This month marks the opening of North America’s largest and smartest residential recycling center in North Las Vegas. This seemingly good news brings up many questions about recycling. Is it working? Is it worth it? And can we all feel good about recycling?
The opening day ceremony appeared to be a symbol of movement in a sustainable direction. Everything looked clean and blue. There were sparkling new compressed-gas trucks parked outside the blue-carpet entrance. Before cutting the ribbon, politicians and business people spoke of the high volumes of waste that would go through the 5 new, single-stream, state-of-the-art optical sorters.
I can’t deny it felt good to see and hear so much support from our community for a needed sustainable practice. However, I also couldn’t help but consider why we need this facility, and what may transpire because of it.
How are we recycling?
The U.S. has 9,800 different municipalities operating individual recycling plans, all with different rules. Nearly a dozen states, like California have container deposits and give cash refunds for bottles. Some areas, like Portland, Ore., even have composting services.
Despite these disjointed efforts, the U.S. is still at a stagnate level of recycling. On average, only 30 percent of recyclables are recycled. Why is that?
Many say it’s too time-consuming to separate trash. For apartment and condo-dwellers, it’s a hassle to transport your recyclables to a pick-up location. Some say they don’t trust that their recyclables are being recycled and not just going to the landfills.
Republic Services’ new facility was built mainly to accommodate residents, so we no longer need to separate our recyclables. We can put cans, plastic, paper, cardboard and glass into one recycle bin.
The magic happens at the recycling center much like the Oompa Loompa scene in “Willy Wonka & the Chocolate Factory.” Our recyclables travel along conveyor belts, allowing for manual laborers to hand pick out the undesirables.
The waste then moves along a ladder of rotating shafts, hoppers and drum feeders, where metal detectors eject tin items into appropriate containers. Plastic is sorted by its grade, cardboard and paper are separated, heavy glass falls into its container below and even plastic bags are sucked up to be reprocessed, all in a matter of two to three minutes per load. All this, so we don’t have to separate.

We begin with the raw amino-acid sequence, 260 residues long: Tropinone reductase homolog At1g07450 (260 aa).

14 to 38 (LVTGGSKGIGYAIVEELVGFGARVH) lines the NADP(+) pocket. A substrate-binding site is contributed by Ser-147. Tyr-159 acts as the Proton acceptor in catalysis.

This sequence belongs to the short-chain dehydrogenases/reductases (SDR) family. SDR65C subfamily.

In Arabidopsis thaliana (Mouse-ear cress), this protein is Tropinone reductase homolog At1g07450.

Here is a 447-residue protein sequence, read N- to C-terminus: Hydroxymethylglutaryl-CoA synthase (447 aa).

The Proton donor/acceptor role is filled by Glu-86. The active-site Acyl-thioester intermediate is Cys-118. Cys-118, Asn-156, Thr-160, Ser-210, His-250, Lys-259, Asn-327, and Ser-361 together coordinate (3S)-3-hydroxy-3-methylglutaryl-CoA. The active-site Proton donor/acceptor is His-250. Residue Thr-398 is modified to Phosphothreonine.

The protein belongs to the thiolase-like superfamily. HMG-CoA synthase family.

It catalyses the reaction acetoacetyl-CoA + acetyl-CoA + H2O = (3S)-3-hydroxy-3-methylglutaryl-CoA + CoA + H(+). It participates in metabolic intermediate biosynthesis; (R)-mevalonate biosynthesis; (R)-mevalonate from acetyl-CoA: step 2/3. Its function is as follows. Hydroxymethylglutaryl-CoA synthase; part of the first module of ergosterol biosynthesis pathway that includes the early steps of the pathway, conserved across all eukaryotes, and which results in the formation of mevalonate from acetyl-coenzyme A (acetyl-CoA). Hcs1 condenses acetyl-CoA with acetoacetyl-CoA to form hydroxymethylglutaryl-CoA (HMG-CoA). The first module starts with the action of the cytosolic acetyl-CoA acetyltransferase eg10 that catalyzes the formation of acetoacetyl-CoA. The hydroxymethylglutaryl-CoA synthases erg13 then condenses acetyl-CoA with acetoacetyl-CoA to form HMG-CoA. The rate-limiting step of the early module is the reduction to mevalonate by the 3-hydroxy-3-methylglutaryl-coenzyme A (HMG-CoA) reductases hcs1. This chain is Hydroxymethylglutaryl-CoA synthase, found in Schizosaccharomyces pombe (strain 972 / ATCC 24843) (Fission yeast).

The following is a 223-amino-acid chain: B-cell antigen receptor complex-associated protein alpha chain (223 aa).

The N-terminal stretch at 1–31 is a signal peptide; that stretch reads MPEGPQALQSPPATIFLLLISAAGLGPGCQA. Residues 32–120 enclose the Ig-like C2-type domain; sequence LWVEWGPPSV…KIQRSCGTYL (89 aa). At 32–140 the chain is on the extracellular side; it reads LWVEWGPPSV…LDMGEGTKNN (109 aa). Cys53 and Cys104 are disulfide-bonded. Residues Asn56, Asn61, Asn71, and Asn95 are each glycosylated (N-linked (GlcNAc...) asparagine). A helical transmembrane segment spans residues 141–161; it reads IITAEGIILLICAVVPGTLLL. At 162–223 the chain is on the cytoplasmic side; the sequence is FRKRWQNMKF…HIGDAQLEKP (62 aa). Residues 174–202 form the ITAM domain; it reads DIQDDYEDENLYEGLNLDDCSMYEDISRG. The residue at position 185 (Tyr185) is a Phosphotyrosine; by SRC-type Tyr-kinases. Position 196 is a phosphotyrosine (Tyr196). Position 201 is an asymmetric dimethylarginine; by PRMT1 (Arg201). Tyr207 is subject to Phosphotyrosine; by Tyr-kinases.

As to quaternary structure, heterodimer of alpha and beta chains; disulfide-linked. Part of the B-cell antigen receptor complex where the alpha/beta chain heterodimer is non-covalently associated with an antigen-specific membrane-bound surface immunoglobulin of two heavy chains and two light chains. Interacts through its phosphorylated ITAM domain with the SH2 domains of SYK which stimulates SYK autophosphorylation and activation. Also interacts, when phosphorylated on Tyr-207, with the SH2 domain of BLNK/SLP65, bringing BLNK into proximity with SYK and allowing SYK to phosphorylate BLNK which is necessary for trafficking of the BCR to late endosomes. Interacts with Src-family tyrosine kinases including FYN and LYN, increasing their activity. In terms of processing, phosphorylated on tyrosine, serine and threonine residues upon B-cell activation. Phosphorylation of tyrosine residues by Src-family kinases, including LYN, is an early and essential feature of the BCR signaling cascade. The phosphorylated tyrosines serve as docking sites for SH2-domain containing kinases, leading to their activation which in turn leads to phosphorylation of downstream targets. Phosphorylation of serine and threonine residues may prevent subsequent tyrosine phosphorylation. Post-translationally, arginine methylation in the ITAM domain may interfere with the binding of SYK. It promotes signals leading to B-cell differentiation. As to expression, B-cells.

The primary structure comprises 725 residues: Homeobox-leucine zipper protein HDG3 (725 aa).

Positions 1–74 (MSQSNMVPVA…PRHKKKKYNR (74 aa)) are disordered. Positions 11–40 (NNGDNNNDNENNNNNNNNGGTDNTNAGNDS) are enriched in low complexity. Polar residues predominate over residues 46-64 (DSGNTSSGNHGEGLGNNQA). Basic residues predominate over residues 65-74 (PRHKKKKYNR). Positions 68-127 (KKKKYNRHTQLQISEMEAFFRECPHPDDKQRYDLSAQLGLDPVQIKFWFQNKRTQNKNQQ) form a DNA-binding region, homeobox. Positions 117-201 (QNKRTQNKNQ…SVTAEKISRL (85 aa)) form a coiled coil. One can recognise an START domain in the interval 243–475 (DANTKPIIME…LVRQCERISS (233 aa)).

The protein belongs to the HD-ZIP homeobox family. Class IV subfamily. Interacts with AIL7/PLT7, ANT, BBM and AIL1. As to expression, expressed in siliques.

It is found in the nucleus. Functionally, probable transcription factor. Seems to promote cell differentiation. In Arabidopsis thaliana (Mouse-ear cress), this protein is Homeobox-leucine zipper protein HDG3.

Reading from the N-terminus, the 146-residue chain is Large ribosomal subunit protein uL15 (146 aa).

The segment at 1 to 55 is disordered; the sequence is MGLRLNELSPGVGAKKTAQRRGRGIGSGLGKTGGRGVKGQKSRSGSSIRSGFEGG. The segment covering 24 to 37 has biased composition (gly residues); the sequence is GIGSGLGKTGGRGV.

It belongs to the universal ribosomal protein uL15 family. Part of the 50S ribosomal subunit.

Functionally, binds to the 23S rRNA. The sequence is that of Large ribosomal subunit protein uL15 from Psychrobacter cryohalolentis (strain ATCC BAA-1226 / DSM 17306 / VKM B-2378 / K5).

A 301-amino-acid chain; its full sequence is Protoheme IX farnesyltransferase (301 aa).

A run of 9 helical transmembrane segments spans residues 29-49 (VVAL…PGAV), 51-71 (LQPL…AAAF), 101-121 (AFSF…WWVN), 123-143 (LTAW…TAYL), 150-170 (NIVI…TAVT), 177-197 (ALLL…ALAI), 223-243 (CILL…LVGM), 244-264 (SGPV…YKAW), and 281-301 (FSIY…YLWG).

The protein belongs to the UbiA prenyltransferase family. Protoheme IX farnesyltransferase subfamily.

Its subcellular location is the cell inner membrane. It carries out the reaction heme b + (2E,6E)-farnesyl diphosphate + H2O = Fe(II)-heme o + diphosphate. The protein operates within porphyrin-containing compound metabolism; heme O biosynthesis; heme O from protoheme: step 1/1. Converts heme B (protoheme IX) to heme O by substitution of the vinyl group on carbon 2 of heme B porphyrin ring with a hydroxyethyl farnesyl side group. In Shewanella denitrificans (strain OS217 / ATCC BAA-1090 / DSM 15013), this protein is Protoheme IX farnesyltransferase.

The plan is that eventually all residential homes will have a dedicated recycle bin. The hope is that all customers will put only tin, plastic, paper, cardboard and glass in this container. This should decrease the amount of trash going into the other bins and eventually to the landfills.
The representatives from Republic Services explained that if you put nonrecyclables, such as food or liquids, in your recycle bin, then any wet fiber contents like cardboard and paper will become contaminated and will go to the landfill. He suggested “dilution is the solution” as an easy motto to remember to keep your recyclables dry.
Unfortunately, making it easier for people to put all their recyclables in a single container sometimes unexpectedly results in less recycling. Individuals are more likely to throw in nonrecyclables contaminating the load. For example, when the Washington, D.C., area switched from separate recycle containers to a single recycle container, they saw a 50 percent increase in contamination of recyclables.